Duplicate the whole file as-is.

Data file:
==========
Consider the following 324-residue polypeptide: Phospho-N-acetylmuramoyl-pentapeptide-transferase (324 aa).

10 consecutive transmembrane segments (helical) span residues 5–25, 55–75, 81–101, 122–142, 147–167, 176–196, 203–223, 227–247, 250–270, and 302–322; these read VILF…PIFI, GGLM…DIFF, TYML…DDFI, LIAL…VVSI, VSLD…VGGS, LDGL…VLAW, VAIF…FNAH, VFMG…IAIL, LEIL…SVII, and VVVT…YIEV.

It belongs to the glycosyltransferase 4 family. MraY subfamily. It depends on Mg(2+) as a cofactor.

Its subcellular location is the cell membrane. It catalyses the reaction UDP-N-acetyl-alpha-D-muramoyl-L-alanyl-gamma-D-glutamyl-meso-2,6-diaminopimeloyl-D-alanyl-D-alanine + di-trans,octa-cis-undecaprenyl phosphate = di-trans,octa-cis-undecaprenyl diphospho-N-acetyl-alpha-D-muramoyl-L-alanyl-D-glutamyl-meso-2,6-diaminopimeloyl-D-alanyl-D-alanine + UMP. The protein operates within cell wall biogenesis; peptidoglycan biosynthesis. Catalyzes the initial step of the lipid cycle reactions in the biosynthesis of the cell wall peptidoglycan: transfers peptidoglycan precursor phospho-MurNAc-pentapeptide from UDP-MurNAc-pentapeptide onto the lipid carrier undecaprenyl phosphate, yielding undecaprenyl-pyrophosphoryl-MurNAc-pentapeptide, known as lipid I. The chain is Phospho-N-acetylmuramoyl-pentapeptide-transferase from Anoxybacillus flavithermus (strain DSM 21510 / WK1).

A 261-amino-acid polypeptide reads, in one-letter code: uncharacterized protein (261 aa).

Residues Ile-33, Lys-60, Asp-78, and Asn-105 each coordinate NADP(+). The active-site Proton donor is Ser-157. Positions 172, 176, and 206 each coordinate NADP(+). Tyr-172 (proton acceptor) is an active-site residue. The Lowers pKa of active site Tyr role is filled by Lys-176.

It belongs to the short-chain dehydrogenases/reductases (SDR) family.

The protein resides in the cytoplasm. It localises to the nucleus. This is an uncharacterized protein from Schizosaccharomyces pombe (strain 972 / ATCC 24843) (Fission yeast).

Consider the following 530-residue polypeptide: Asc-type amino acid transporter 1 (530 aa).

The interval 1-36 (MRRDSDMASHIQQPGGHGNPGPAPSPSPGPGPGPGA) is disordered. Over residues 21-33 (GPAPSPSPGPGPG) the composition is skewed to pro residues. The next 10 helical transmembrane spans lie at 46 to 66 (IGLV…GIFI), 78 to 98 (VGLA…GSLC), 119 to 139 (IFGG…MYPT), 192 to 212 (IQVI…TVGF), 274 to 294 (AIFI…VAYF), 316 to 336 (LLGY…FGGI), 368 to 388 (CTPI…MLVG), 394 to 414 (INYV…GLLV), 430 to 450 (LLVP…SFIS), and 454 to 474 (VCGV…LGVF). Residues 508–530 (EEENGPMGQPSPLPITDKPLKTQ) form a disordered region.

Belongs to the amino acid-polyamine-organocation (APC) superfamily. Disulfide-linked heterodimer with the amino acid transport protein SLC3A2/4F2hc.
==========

Consider the following 324-residue polypeptide: Phospho-N-acetylmuramoyl-pentapeptide-transferase (324 aa).

10 consecutive transmembrane segments (helical) span residues 5–25, 55–75, 81–101, 122–142, 147–167, 176–196, 203–223, 227–247, 250–270, and 302–322; these read VILF…PIFI, GGLM…DIFF, TYML…DDFI, LIAL…VVSI, VSLD…VGGS, LDGL…VLAW, VAIF…FNAH, VFMG…IAIL, LEIL…SVII, and VVVT…YIEV.

It belongs to the glycosyltransferase 4 family. MraY subfamily. It depends on Mg(2+) as a cofactor.

Its subcellular location is the cell membrane. It catalyses the reaction UDP-N-acetyl-alpha-D-muramoyl-L-alanyl-gamma-D-glutamyl-meso-2,6-diaminopimeloyl-D-alanyl-D-alanine + di-trans,octa-cis-undecaprenyl phosphate = di-trans,octa-cis-undecaprenyl diphospho-N-acetyl-alpha-D-muramoyl-L-alanyl-D-glutamyl-meso-2,6-diaminopimeloyl-D-alanyl-D-alanine + UMP. The protein operates within cell wall biogenesis; peptidoglycan biosynthesis. Catalyzes the initial step of the lipid cycle reactions in the biosynthesis of the cell wall peptidoglycan: transfers peptidoglycan precursor phospho-MurNAc-pentapeptide from UDP-MurNAc-pentapeptide onto the lipid carrier undecaprenyl phosphate, yielding undecaprenyl-pyrophosphoryl-MurNAc-pentapeptide, known as lipid I. The chain is Phospho-N-acetylmuramoyl-pentapeptide-transferase from Anoxybacillus flavithermus (strain DSM 21510 / WK1).

A 261-amino-acid polypeptide reads, in one-letter code: uncharacterized protein (261 aa).

Residues Ile-33, Lys-60, Asp-78, and Asn-105 each coordinate NADP(+). The active-site Proton donor is Ser-157. Positions 172, 176, and 206 each coordinate NADP(+). Tyr-172 (proton acceptor) is an active-site residue. The Lowers pKa of active site Tyr role is filled by Lys-176.

It belongs to the short-chain dehydrogenases/reductases (SDR) family.

The protein resides in the cytoplasm. It localises to the nucleus. This is an uncharacterized protein from Schizosaccharomyces pombe (strain 972 / ATCC 24843) (Fission yeast).

Consider the following 530-residue polypeptide: Asc-type amino acid transporter 1 (530 aa).

The interval 1-36 (MRRDSDMASHIQQPGGHGNPGPAPSPSPGPGPGPGA) is disordered. Over residues 21-33 (GPAPSPSPGPGPG) the composition is skewed to pro residues. The next 10 helical transmembrane spans lie at 46 to 66 (IGLV…GIFI), 78 to 98 (VGLA…GSLC), 119 to 139 (IFGG…MYPT), 192 to 212 (IQVI…TVGF), 274 to 294 (AIFI…VAYF), 316 to 336 (LLGY…FGGI), 368 to 388 (CTPI…MLVG), 394 to 414 (INYV…GLLV), 430 to 450 (LLVP…SFIS), and 454 to 474 (VCGV…LGVF). Residues 508–530 (EEENGPMGQPSPLPITDKPLKTQ) form a disordered region.

Belongs to the amino acid-polyamine-organocation (APC) superfamily. Disulfide-linked heterodimer with the amino acid transport protein SLC3A2/4F2hc.